Here’s the real history of our country. How capitalism Saved America
explodes the myths spun by Michael Moore, the liberal media, Hollywood, academia, and the rest of the anticapitalist establishment.Whether it’s Michael Moore or the New York Times, Hollywood or academia, a growing segment in America is waging a war on capitalism
. We hear that greedy plutocrats exploit the American public; that capitalism harms consumers, the working class, and the environment; that the government needs to rein in capitalism; and on and on. Anticapitalist critiques have only grown more fevered in the wake of corporate scandals like Enron and WorldCom. Indeed, the 2004 presidential campaign has brought frequent calls to re-regulate the American economy.But the anticapitalist arguments are pure bunk, as Thomas J. DiLorenzo reveals in How Capitalism Saved America
. DiLorenzo, a professor of economics, shows how capitalism has made America the most prosperous nation on earth—and how the sort of government regulation that politicians and pundits endorse has hindered economic growth, caused higher unemployment, raised prices, and created many other problems. He propels the reader along with a fresh and compelling look at critical events in American history—covering everything from the Pilgrims
to Bill Gates. And just as he did in his last book, The Real Lincoln, DiLorenzo explodes numerous myths that have become conventional wisdom. How Capitalism Saved America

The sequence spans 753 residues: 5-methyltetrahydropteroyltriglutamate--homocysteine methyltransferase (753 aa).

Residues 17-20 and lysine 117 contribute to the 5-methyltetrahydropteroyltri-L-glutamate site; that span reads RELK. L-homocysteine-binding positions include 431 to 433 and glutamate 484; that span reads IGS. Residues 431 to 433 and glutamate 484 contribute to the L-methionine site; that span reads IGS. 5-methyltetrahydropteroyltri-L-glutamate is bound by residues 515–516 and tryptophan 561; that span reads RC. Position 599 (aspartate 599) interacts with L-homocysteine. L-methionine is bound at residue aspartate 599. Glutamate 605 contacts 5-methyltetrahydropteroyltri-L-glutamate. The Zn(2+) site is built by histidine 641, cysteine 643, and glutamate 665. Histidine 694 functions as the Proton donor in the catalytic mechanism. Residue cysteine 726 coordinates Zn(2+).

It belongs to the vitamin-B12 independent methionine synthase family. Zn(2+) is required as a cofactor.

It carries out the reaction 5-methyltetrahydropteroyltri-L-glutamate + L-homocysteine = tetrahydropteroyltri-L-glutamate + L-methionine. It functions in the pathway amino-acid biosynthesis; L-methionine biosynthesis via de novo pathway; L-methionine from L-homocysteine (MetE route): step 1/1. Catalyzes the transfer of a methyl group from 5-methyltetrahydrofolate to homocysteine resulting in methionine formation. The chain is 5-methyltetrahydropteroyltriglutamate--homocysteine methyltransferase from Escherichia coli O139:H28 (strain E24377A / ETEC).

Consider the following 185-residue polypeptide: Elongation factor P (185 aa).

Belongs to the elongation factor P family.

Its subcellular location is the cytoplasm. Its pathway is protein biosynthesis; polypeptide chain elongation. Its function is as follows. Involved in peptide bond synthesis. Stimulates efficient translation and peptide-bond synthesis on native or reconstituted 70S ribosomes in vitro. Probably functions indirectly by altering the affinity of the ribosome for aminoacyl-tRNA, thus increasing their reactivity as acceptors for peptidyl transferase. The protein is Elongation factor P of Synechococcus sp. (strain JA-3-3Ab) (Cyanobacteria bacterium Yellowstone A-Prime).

How Capitalism Saved America
- How the introduction of a capitalist system saved the Pilgrims from starvation
- How the American Revolution was in large part a revolt against Britain’s stifling economic controls
- How the so-called robber barons actually improved the lives of millions of Americans by providing newer and better products at lower prices
- How the New Deal made The Great Depression worse
- How deregulation got this country out of the energy crisis of the 1970s—and was not the cause of recent blackouts in California and the Northeast
- And much more
is popular history at its explosive best.
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The Pilgrims were those members of the Puritan community who voyaged across the Atlantic in the Mayflower to find a new life of religious freedom. The American Revolution started earlier than the War of Independence and last until peace was signed in 1783. Jay Gould was a railroad investor and speculator during the Gilded Age and is sometimes regarded as the epitome of the immoral robber baron. Franklin D. Roosevelt declared that he would deliver a New Deal, which became the name for his anti-Depression programs. The American economy felt into a slump after the Crash of 1929 and continued at low levesl throughout the next decade.